these devices are basically big screens, so it should be the best part.
    Reply
  • VTArbyP - Sunday, June 26, 2011 - link

    As usual, it takes me a while to figure out for myself why something becomes a hot. My iPod Touch was a revelation in comparison to the Palm Pilot it replaced. Who knew an MP3 player would become what it is!

    My view is that tablets are the fulfillment of the promise of a "paperless" society. The User Interface works; much better than any before it. The batteries last long enough, and color / video / 3d abilities give it scope for growth far beyond paper or even e-ink readers. If you read the end of this article, you see that the tablet works best in place of paper, books, web browsing and such. You simply don't need to print much with a tablet around - much more so than with its smaller forebears. Add back a stylus and hand written notes can be easily added. Meanwhile, Asus has the pseudo-netbook NAILED in the eee pad transformer. All the pieces, size, UI and apps, are here for tablets to save the trees and go far, far beyond printing!

    When you think of a tablet in this light, you can guess at the future. Tablets will add i/o: 1) to use them as an extra display for your "bigger iron" be it a PC or a game console. 2) to transfer any and all info (work / play / whatever you are doing) to and from PCs / Smart Phones and the Cloud. You may have noticed that display ports have disappeared from new Macs, Thunderbolt will do all data transfer including video. I'd stake good money that the iPad 3 will have Thunderbolt and use it in the way I described.

    I haven't even touched on the convertible smart phone / tablets out there or coming soon! Beware though, it's not that one "smart item" will replace what went before, rather that all of them will work together for a complete solution.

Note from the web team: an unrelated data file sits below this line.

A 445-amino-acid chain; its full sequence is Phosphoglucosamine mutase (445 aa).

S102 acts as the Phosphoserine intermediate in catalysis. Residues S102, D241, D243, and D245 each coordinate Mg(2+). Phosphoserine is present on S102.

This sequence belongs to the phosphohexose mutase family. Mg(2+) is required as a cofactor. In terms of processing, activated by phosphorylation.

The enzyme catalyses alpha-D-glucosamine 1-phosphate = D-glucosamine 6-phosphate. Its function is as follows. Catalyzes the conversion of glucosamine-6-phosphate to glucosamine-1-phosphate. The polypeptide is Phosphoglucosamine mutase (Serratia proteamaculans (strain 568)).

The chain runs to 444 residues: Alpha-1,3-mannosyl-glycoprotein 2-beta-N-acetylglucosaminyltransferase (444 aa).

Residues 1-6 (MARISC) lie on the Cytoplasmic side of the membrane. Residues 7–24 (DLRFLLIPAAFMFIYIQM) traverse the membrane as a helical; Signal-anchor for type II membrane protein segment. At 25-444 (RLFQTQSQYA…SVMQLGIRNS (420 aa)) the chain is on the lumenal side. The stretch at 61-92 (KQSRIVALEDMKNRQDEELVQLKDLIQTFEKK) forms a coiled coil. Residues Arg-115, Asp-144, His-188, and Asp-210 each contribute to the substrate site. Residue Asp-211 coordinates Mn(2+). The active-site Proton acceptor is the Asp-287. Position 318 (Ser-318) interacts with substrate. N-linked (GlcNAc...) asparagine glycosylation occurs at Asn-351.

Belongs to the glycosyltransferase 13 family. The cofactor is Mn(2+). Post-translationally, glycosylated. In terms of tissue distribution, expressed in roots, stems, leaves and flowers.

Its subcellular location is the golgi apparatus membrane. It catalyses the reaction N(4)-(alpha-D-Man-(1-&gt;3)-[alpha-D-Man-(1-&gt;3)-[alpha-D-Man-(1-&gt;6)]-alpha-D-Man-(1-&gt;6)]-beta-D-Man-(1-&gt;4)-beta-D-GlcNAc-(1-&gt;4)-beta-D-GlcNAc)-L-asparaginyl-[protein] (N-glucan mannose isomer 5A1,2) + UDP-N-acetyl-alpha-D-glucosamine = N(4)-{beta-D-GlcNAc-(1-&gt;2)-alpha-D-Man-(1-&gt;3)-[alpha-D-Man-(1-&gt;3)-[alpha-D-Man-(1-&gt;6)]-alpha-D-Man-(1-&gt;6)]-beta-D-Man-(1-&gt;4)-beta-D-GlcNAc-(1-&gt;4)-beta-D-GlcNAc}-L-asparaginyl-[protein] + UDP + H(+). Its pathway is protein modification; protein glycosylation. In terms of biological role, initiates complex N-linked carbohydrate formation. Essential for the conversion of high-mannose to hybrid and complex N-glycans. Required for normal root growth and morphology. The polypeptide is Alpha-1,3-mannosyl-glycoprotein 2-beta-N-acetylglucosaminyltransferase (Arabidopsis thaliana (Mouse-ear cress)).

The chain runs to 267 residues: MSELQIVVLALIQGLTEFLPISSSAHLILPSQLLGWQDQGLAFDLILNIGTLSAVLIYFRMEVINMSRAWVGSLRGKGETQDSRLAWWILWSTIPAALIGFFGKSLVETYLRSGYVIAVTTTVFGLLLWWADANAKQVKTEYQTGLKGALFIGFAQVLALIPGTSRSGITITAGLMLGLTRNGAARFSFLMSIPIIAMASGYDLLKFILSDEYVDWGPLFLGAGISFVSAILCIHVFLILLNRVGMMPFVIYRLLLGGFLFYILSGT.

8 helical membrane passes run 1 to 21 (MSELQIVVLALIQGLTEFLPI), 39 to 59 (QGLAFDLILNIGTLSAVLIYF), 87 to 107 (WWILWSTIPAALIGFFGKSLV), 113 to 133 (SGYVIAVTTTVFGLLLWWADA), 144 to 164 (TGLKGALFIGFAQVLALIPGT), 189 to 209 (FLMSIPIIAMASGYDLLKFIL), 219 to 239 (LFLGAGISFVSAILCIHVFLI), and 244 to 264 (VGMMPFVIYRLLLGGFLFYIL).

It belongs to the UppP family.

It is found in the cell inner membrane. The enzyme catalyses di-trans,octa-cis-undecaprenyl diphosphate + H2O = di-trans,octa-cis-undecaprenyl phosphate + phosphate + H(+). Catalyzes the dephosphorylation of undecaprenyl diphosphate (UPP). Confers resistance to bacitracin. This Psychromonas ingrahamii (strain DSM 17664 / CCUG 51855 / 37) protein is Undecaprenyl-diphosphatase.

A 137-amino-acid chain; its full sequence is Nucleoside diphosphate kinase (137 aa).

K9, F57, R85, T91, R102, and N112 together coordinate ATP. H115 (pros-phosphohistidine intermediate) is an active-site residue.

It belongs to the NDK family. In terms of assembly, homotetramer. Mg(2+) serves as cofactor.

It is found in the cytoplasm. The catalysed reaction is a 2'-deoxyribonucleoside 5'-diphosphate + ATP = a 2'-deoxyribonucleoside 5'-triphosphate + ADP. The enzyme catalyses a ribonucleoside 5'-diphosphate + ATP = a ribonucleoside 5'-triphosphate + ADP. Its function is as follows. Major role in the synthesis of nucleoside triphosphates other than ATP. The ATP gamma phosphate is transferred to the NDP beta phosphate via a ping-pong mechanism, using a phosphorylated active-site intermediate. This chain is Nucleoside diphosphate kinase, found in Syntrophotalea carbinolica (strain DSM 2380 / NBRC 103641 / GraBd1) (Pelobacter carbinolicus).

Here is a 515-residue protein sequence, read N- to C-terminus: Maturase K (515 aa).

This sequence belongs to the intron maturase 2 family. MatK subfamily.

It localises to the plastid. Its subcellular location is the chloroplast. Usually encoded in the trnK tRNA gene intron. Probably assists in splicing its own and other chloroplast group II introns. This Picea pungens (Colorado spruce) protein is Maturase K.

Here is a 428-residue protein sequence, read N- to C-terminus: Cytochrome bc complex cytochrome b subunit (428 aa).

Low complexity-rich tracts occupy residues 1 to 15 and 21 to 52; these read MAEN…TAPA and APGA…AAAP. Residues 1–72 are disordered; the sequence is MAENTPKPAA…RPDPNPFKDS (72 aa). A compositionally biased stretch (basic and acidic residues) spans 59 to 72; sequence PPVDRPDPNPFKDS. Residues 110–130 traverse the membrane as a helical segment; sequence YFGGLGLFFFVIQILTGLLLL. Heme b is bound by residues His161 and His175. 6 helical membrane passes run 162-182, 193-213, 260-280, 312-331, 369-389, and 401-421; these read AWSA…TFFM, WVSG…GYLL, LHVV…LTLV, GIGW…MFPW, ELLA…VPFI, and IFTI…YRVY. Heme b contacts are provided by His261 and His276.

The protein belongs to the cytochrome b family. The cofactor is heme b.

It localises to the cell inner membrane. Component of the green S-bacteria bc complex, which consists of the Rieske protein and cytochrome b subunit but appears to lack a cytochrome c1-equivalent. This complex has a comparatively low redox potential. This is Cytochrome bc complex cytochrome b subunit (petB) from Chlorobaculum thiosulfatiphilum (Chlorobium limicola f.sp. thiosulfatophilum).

Frankly I find this vision of the future almost scary. I'm just glad that I can see a world with little use for paper coming beforehand.
    Reply
  • VTArbyP - Sunday, June 26, 2011 - link

    Over edited post, sorry folks! Line 1:"becomes a hot." ought to be "becomes Hot." 2nd paragraph: "Add back a stylus and handwritten notes are easy." should replace the "Add back a stylus and hand written notes can be easily added." sentence. Reply
  • ex2bot - Wednesday, June 29, 2011 - link

    (A relatively minor point:)

    Jarred gives his overall take on tablets without ever using the leading tablet and its superior (in size and scope) software library?

    In my experience with the iPad 1, I don't use my laptop nearly as much as I used to. Mine is a bit of a special case in that I'm not able to sit at a desk for more than a couple hours due to a disability. The iPad lets me surf the web, read books and magazines (Zinio and Kindle!), play games, and do anything else that doesn't requre lots of typing while lying down. I'm sure the Android tablets have the similar advantages.

    I do agree about the gaming being limited. Games tend to need real buttons.

    Ex2bot
    Reply
  • henryvol - Monday, October 10, 2011 - link

    Oct. 6, 2011 After about a week of using my new Acer Iconia A500 the unit developed an issue where the battery would not charge. This was an intermitent trouble whereby at times the unit would charge the battery for a few seconds or maybe a couple of minutes before stopping the recharging process. I used multiple power adapters with the same results from each. I performed a factory reset and a hard reset on the unit but, the resets did not correct the issue.

    I contacted Acer Support and sent the unit in for repair. I received the A500 back from the repair facility 8 days later still with the battery charging issue. They returned it to me without repairing or correcting the issue.

    I contacted Acer Support this morning and again returned the A500 for repair.

    After searching some of the Acer A500 forums, I found that other users were experiencing the same issues with their A500 tablets. If the power adapter is connected the battery status indicator indicates 'Discharging' but, the battery percentage stays the same. When the power adapter is removed, the battery percentage indicator begins to decline. When the power adapter is connected, the A500 battery does not charge.

    Based on my experiences with this product and the Acer Repair Service, I would not purchase an Acer Iconia A500 again and I would not reccomend this product. Acer Service/Support has not offered to replace my defective A500.
    Reply
  • khernau - Friday, March 09, 2012 - link

    That looks great! I would love to get something like this. I have an old laptop, but it's not working right now. I need to see about getting some acer repair parts for it. Hopefully it can be fixed!

    http://www.acerparts.ca
    Reply